Why You Should See It: After directing one of the most acclaimed documentaries of the century thus far with The Imposter, Bart Layton is back with his follow-up, another feature the blurs the line between reality and narrative. American Animals, which premiered at Sundance Film Festival earlier this year, tells the story of four friends (Evan Peters, Barry Keoghan, Blake Jenner and Jared Abrahamson) who planned an art heist at their local college. Picked up by The Orchard, teaming with MoviePass for their first-ever release, it’ll now arrive this week. “The rich genre of crime film in which dumbasses get themselves in way over their heads has a proud new entry with American Animals. Though premiering as part of Sundance’s U.S. Dramatic Competition, I’d strenuously argue that it is in fact a documentary that happens to be 90% reenactment,” Dan Schindel said in our review.

9. Araby (João Dumans and Affonso Uchoa; June 22)


Synopsis: Andre is a young boy that lives in an industrial neighborhood in Ouro Preto, Brazil, near an old aluminum factory. One day he finds a notebook from one of the factory workers.


Why You Should See It: Enjoying a healthy festival run since its debut at Rotterdam early last year, Araby was hailed as an “instant classic” by The Hollywood Reporter, and will finally get a release this month. They continued, saying, “A quiet epic which is both ideal for the current turbulent epoch and timeless, grittily specific in its details but universal in its themes, Joao Dumans and Affonso Uchoa’s Brazilian wonder Araby (Arabia) sets a high bar for world cinema of 2017.”

8. En el Séptimo Día (Jim McKay; June 8)


Synopsis: José, the best player on his soccer team, is in a tough spot. He’s in the United States illegally, his pregnant wife in Mexico is planning on joining him, and he is supposed to be at work during the championship game.


Why You Should See It: Returning with his first film in over a decade, Jim McKay’s latest feature was a highlight when we saw it at BAMcinemaFest, and now it finally arrives in theaters. “Discussing the ways in which fiction films shift between their linear, wholly narrative impulses and something approaching ethnography is among the most illuminating aspects of movies so deeply tied to a specific time and milieu,” Ryan Swen said his full review. “En el Séptimo Día, written and directed by Jim McKay, is particularly upfront about this. Near the beginning of the film, a set of onscreen text locates the events of the narrative as Sunset Park, Brooklyn in the summer of 2016, discretely divided into the days of a single week (beginning on Sunday) and the following Monday. With the sole exception of one shot — a cybercafé in Mexico — the movie never leaves this setting, exploring the seemingly endless maze of streets and the establishments and restaurants just off the beaten path with careful detail and an almost unerring eye.”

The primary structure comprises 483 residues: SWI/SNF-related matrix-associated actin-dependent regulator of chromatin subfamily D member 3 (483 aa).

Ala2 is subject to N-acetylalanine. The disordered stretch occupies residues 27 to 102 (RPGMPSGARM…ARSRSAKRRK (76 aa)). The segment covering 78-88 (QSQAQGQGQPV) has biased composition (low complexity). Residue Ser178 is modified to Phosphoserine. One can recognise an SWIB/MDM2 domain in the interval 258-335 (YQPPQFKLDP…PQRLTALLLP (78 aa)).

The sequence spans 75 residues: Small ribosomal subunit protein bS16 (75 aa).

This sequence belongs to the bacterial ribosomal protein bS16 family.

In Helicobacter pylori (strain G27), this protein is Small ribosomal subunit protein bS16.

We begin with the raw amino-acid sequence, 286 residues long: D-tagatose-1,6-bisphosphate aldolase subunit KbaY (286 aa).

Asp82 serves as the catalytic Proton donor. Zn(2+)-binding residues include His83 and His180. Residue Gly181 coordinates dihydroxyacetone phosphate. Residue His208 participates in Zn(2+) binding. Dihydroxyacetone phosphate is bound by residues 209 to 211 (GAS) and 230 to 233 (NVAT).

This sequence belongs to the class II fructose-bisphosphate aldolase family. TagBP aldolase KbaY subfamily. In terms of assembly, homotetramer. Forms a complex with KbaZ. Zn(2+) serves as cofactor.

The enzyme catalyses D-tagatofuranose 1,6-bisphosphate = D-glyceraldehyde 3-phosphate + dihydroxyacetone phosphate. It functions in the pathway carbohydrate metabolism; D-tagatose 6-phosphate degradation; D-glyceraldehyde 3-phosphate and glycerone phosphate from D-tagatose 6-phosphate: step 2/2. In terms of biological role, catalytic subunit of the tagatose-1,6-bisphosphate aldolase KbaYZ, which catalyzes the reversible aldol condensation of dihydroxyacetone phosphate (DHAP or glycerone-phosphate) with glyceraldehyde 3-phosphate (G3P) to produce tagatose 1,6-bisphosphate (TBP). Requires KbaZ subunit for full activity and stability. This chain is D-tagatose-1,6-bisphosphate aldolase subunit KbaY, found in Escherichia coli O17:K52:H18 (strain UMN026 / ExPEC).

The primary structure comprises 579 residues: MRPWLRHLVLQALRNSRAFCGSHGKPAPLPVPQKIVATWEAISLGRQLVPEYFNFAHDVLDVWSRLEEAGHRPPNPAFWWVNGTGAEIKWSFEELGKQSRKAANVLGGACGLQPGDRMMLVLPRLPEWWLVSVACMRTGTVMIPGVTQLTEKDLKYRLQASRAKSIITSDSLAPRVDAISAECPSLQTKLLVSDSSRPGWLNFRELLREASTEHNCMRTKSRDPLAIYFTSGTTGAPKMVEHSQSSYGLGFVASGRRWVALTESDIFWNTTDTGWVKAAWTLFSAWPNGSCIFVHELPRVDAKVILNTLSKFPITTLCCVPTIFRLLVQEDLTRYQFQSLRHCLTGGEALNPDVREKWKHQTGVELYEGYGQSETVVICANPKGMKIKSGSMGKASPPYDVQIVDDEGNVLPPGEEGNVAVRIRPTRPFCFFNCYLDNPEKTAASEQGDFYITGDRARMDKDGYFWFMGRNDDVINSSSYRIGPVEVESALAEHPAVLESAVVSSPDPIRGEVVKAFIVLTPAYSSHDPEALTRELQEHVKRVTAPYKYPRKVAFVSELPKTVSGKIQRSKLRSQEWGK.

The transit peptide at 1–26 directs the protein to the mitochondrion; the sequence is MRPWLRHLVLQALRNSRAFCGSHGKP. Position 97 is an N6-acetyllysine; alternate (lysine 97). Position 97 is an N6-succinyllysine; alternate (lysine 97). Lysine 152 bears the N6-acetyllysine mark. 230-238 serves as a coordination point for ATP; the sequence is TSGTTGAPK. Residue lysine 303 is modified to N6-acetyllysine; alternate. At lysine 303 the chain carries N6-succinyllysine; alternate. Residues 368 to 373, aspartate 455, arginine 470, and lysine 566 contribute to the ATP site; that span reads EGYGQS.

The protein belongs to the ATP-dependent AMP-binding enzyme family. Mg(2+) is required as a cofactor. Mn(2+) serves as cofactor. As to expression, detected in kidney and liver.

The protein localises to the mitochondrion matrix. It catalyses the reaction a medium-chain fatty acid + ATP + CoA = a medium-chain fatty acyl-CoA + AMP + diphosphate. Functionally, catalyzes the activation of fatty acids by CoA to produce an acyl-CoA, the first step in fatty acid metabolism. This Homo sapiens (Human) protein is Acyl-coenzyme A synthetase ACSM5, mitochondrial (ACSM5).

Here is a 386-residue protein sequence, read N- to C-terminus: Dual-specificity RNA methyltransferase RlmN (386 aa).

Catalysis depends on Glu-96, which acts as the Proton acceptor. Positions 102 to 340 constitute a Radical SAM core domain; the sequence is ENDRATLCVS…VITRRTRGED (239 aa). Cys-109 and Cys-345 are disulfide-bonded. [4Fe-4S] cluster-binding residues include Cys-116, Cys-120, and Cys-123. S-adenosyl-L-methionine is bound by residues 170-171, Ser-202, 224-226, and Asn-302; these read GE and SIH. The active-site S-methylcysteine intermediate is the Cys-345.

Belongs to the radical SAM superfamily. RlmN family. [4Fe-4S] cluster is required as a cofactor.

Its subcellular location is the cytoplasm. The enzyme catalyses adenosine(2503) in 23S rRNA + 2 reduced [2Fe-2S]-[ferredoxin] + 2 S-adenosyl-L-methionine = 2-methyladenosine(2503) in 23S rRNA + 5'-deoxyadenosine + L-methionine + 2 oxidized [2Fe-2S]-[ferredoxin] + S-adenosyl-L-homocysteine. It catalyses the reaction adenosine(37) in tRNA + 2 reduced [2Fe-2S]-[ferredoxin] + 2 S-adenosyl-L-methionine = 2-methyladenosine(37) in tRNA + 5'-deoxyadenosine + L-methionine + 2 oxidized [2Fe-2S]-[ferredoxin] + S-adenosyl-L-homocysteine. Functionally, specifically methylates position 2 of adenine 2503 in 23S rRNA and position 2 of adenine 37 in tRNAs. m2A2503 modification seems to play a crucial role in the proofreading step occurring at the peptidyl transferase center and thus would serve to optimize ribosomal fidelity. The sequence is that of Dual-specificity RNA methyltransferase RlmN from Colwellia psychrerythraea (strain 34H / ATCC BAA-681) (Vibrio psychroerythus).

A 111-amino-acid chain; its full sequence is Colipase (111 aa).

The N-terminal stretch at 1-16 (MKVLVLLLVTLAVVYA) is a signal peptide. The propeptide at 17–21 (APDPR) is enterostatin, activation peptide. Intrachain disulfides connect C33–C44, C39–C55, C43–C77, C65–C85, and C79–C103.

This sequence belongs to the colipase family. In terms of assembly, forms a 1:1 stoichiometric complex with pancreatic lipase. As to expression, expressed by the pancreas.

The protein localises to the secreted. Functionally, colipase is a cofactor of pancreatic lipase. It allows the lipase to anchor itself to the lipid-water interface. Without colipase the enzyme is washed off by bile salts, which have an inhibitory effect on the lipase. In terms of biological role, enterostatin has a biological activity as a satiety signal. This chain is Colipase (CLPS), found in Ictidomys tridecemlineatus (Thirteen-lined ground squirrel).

7. NANCY (June 8)


Synopsis: Craving connections with others, a woman creates elaborate identities and hoaxes by using pseudonyms on the internet. When she meets a couple whose daughter went missing 30 years earlier, she becomes convinced that these strangers are her parents.


Why You Should See It: Bringing not one, not two, not three, but four films to Sundance Film Festival this year, Andrea Riseborough was clearly the star of the festival. Along with The Death of Stalin, Burden, and Mandy, her most substantial performance is in Christina Choe’s NANCY. “Riseborough has been around and good for a long time, but this feels like a major step forward for the actress,” Dan Mecca said in his review. “Between the strange black hair, the crooked, awkward grins and the wide, revealing eyes, her Nancy is hard to forget. Rarely speaking above a mumbled whisper, Riseborough lives inside this character with such depth that’s it’s easy to get lost in each moment. Consider one scene in which she begrudgingly has her photo taken. Without a word, we feel everything in her mind. Reluctance, fear, flattery. It truly is astonishing stuff.”

6. The King (Eugene Jarecki; June 22)


Synopsis: Filmmaker Eugene Jarecki takes a musical road trip across the U.S. in Elvis Presley’s 1963 Rolls Royce during the 2016 presidential election, comparing Elvis’s transition from country boy to “The King” to America’s transformation into an empire.


Why You Should See It: After some re-editing and a new title, Eugene Jarecki’s Promised Land became The King as it went from Cannes to Sundance, and now will arrive in theaters. “It’s an abstract road movie, fueled on disillusionment and rock and roll, and one that attempts the quite ambitious task of sketching out a narrative line to link the rise and decline of the nation with the rise and decline of Elvis Presley. If Jarecki struggles a little with this alchemy at times it is because Promised Land is essentially three movies in one: a detailed account of the King’s career; a loose account of the last 80 years of American politics; and a musical performance film. It can be a little jarring to shift between those gears but the director has form with this kind of sprawling state of the nation documentary (as seen with The House I Live in) and manages to keep things running along smoothly,” Rory O’Connor said in his full review.